Friday, Feb. 19, 1841.—Left here last Friday with a command of 30 men for Tampa, to escort back a train of wagons loaded with supplies. Tampa is distant 46 miles to the southward of us. One half of my men were mounted—started them off at daylight with a Sargeant, leaving a Corporal and 9 men to wait until I started. I left about an hour after, and soon caught up with my command—The first dozen miles is piny woods, occasionally interspersed with hammocks and Swamps, then some 3 or 4 miles of beautiful undulating Country—after which the land is low and Swampy, filled with ponds and large lakes. We marched 26 miles the first day, and halted at night at a beautiful spot with a fine pond of water. One of my men killed a large wild cat. I saw a wolf in the road which I mistook for a dog, and whistled to him, but he turned tail and fled. After posting my Sentinel, having a fire built, and a palmetto shanty raised, I seated myself down on my saddle, and was soon busily engaged in discussing my supper, with a good appetite, which consisted of Coffee broiled ham, and bread an butter. Finishing my meal I took a smoke, and was soon wrapped in a very desultory meditation on every subject. The night was cold, but cloudless sky and a cheerful fire dispelled Ennui.— [p. 12]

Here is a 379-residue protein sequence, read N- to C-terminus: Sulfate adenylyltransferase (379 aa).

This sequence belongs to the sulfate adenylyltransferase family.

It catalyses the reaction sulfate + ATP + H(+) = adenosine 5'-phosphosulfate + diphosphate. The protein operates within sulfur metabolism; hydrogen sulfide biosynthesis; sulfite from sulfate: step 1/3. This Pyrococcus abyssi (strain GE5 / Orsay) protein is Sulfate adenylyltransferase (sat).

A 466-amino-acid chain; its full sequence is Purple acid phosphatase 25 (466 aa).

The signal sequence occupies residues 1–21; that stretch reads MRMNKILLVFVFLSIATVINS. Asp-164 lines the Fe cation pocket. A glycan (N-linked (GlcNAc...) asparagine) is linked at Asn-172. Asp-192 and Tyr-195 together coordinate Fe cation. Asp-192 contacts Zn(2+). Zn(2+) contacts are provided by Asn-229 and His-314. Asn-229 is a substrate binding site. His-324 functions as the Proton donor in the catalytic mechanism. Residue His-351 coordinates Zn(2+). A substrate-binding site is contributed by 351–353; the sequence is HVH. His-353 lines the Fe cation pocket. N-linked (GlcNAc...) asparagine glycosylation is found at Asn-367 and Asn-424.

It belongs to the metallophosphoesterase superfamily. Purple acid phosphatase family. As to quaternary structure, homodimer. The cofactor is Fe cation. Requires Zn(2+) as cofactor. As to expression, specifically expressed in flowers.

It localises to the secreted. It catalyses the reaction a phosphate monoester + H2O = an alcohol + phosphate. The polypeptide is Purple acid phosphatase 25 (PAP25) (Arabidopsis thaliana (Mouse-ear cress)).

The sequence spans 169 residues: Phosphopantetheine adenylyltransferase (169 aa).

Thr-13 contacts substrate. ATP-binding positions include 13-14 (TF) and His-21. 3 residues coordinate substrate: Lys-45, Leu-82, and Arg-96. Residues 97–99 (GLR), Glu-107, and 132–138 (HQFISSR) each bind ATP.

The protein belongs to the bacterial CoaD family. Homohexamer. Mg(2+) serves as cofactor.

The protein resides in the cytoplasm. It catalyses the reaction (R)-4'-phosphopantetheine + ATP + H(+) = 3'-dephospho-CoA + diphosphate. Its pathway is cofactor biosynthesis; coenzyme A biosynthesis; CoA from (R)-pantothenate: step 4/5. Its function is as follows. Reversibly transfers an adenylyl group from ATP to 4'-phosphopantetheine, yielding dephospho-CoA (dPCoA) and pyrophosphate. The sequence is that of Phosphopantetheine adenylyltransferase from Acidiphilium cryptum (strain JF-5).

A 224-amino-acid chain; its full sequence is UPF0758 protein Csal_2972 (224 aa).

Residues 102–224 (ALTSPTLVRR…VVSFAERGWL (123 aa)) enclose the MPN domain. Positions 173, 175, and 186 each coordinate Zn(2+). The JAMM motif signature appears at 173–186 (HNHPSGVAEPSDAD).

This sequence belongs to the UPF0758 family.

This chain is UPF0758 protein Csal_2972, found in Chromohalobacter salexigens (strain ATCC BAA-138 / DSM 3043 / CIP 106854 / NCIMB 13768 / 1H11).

Started the next day at daylight, and arrived at Tampa about H 12 o’clock—I encamped my men on this side of the river, and walked over to attend to my business. Tampa is quite a bustling place—the head quarters of the comdg General and of the Eighth Infy, but there are no persons settled there who are not in some way connected with, or interested in the army. After doing some business returned to my Camp, and took copper and spent the night. When I threw myself on my blankets about 10, it was a beautiful starlight evening, but before morning I was awakened by the dripping of rain on my legs which projected out of my shed. So the next morning I <put [part] struck my tents> marched my men over the river to let them be better accommodated, as well as myself and the horses. Staid there over Sunday, but nothing happened worthy of note. Instead of going to church I saw gentlemen I am sorry to say, playing cards. My business being done I started my men off Tuesday morning at daylight escorting 25 mule teams. I started to get breakfast and did not start till 9 o’clock. I gallopped on with my escort of half a dozen men 2 or 3 miles when I found we were not on the right road, as the tracks in the sand were not fresh. So here was a dilemma, But I scattered my men and dashed off to the right with only 3 men—gallopping by hammocks and through swamps for about two hours, when, not succeed- [p 13] ing in finding the road I struck out as a last resort in the direction I supposed Tampa to be in. In about 20 minutes we found ourselves in sight of Tampa, where getting on the right road we made a fresh start, and caught up with the train about noon. Nothing particular occurred on our march home, when we arrived night before last (Feb. 17th).